III: The importance of diaries for researching hidden issues

Accessing silenced voices?: Diary method as a source of data for understanding higher education experiences of students from socially excluded groups

Nidhi S. Sabharwal, Roma Smart Joseph, Anil Chindha Bankar and Avinash Vasantrao Talmale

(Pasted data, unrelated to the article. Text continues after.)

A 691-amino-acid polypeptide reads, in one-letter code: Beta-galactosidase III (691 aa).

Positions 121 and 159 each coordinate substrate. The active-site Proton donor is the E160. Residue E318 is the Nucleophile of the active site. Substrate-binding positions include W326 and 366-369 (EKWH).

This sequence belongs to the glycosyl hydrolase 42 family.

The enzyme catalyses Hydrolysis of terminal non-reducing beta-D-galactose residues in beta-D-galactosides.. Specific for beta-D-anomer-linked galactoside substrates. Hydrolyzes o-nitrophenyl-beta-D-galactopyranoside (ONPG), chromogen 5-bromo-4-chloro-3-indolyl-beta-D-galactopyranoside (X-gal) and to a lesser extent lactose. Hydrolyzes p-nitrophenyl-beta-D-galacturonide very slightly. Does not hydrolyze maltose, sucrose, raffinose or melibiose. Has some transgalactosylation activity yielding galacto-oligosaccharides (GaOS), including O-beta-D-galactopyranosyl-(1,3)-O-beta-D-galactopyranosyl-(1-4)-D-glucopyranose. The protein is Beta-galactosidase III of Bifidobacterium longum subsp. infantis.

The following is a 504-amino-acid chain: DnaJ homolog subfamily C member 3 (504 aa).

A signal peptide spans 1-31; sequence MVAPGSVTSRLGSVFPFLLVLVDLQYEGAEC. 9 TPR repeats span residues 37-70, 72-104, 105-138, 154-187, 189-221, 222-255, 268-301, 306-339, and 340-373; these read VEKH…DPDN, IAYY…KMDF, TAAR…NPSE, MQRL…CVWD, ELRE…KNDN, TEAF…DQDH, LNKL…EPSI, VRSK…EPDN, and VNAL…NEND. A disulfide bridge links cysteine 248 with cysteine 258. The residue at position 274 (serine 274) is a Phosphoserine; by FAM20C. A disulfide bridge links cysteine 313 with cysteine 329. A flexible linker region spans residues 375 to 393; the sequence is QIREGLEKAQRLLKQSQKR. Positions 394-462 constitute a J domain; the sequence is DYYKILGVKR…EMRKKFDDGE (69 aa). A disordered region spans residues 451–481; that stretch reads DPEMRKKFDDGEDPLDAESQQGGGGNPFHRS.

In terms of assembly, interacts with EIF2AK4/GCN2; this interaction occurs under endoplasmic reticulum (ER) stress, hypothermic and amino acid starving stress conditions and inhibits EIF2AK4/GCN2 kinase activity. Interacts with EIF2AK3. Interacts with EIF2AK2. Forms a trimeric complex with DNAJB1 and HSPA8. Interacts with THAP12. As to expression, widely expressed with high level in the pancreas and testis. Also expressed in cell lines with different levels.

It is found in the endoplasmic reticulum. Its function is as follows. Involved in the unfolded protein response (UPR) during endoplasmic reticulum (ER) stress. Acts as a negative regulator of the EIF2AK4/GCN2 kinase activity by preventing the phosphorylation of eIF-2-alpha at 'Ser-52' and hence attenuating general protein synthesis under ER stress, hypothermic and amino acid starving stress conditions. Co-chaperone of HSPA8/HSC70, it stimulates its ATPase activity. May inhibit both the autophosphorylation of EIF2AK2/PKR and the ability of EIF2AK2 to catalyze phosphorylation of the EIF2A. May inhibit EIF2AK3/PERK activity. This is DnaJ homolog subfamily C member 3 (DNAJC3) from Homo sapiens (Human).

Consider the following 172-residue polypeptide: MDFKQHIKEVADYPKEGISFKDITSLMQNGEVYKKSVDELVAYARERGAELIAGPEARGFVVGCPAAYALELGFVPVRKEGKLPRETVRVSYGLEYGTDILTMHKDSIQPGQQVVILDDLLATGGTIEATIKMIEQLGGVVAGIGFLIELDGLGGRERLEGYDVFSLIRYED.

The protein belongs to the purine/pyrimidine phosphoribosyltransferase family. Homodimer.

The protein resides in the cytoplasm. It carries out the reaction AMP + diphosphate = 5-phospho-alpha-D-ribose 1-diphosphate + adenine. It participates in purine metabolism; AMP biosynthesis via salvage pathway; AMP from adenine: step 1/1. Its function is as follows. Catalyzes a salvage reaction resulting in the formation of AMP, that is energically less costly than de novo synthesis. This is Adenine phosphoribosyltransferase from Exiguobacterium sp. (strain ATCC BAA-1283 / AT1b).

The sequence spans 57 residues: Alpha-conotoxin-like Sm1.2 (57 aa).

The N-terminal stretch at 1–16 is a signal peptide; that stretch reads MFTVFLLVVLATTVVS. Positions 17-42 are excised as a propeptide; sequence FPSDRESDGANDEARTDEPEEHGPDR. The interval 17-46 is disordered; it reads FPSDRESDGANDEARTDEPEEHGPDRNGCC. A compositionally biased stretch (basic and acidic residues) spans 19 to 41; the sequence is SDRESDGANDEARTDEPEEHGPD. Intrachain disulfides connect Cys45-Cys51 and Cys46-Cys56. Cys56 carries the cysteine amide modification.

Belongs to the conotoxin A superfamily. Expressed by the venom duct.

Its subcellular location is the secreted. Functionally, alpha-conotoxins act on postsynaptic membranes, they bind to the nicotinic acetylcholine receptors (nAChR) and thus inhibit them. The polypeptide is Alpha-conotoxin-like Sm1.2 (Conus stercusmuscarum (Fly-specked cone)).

An unprecedented expansion of the higher education (HE) sector in recent decades has led India to reach a stage of massification (Varghese, 2015). With a gross enrolment ratio (GER) of25.8% and around 36.6 million students (MHRD, 2018), India has the second-largest HE system in the world. The expansion has been accompanied by diversification of the sector in terms of institutions, sources of financing, nature of programmes of study offered, and students’ social background. From homogenous campuses dominated by students from privileged population groups, HE campuses are now increasingly being accessed by diverse student groups who are non-elite social group learners. In 2014, close to 63% of the student population in HE belonged to the socially excluded groups (NSSO, 2014) such as the scheduled tribes (STs: indigenous groups), scheduled castes (SCs: former untouchables in the caste hierarchy) and other backward classes (OBCs: other lower castes). Affirmative action policies followed in admissions in the form of reservation of seats, and various support schemes have contributed to upholding the Constitutional commitment to social justice (GOI, 1950).